Emerging economic data continues to reflect a slow recovery period forthcoming. Job creation and housing related matters will not move fast enough to alleviate overall concerns. Generally speaking, headline inflation (oil & groceries) have remained high and, as a result, have negatively impacted St. Louis residents’ “real” wages. The automobile manufacturing sector is slowly moving in the right direction. However, it remains far behind the numbers of cars sold prior to the recession. The banking industry, including credit unions, will continue huffing and puffing due to low rates and rising costs. Employment numbers remain slow, but are pointed in the right direction.
There you go. That’s about as optimistic as I can be for 2013 in the realm of economic improvement. All of this joy can dissipate if the “fiscal cliff” is not resolved. If you don’t know what the “fiscal cliff” is, think a political game of chicken played with our livelihood. Nevertheless, 2013 should be better than 2012. Sort of like getting only two wisdom teeth pulled instead of all four.
The Federal Reserve through (QE1, 2, 3) monetary policy is committed to increasing employment numbers. It is the Fed’s hope that low rates stimulate investment that, in turn, creates jobs. Unfortunately for the Fed, uncertainty in policy-making and political cooperation trumps low rates. As a result, business remains flush with cash and slow to proceed with investment. Uncertainty in healthcare, tax rates, and regulation also slows small business investment. Since most jobs are in small business, this creates a problem.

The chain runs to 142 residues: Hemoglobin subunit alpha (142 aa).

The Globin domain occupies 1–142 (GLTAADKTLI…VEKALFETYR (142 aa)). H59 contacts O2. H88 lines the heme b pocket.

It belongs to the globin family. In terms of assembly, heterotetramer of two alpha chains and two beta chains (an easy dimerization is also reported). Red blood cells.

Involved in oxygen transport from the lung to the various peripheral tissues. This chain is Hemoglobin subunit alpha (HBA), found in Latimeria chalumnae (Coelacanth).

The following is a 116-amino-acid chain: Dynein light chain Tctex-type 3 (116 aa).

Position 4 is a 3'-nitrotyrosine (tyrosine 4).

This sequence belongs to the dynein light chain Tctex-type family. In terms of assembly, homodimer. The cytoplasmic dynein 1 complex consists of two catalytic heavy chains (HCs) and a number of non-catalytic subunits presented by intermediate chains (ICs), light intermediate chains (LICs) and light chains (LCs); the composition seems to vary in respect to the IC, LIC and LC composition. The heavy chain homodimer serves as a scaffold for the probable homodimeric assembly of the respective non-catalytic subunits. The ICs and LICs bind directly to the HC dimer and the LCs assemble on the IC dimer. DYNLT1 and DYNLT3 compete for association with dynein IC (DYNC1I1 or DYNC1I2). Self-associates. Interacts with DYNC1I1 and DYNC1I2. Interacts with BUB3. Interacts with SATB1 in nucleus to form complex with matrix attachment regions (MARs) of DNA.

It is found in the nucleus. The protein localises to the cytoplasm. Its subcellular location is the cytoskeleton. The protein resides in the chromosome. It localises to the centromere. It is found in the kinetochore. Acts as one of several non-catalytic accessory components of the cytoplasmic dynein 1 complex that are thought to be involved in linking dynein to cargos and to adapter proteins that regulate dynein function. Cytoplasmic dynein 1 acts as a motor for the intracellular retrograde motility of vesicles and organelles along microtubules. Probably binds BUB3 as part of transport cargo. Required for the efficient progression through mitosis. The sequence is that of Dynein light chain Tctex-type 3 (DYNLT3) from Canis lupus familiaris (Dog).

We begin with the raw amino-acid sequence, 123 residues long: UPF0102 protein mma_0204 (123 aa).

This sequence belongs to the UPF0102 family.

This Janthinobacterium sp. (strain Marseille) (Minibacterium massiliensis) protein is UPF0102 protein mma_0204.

While the Fed’s monetary policy has been subject to debate on the issue of possible inflation, 2013 low rates and the prospects of no immediate rise in rates now forecasted into 2015 confirms that the “economic recovery” initiative has prevailed as the Fed’s leading concern. Lower interest rates should serve as a boon for consumer growth. The Fed’s persistence in maintaining record low rates reflects their continued attempt to facilitate economic recovery. Unfortunately, to this point, low rates have not worked at the consumer level due, in part, to so many consumers not gaining their benefit because of credit history problems, employment security, or loss of equity in one’s home.
We have forecasted that the most likely economic climate in 2013 is one that remains slow with signs of “guarded optimism.” We feel that the economic engines could start moving forward in the mid-to-latter part of the year. That is a “glass half full” guess and it is our hope that the signs of improvement currently being realized bleeds over into 2013 (early and often).
Election results, geo-political activity, natural disasters, man-made disasters and other such stuff can derail any progress to some degree or another. And you thought the kids knocking on your door last week dressed as zombies, ghouls, goblins and ghosts were scary. NOPE!!!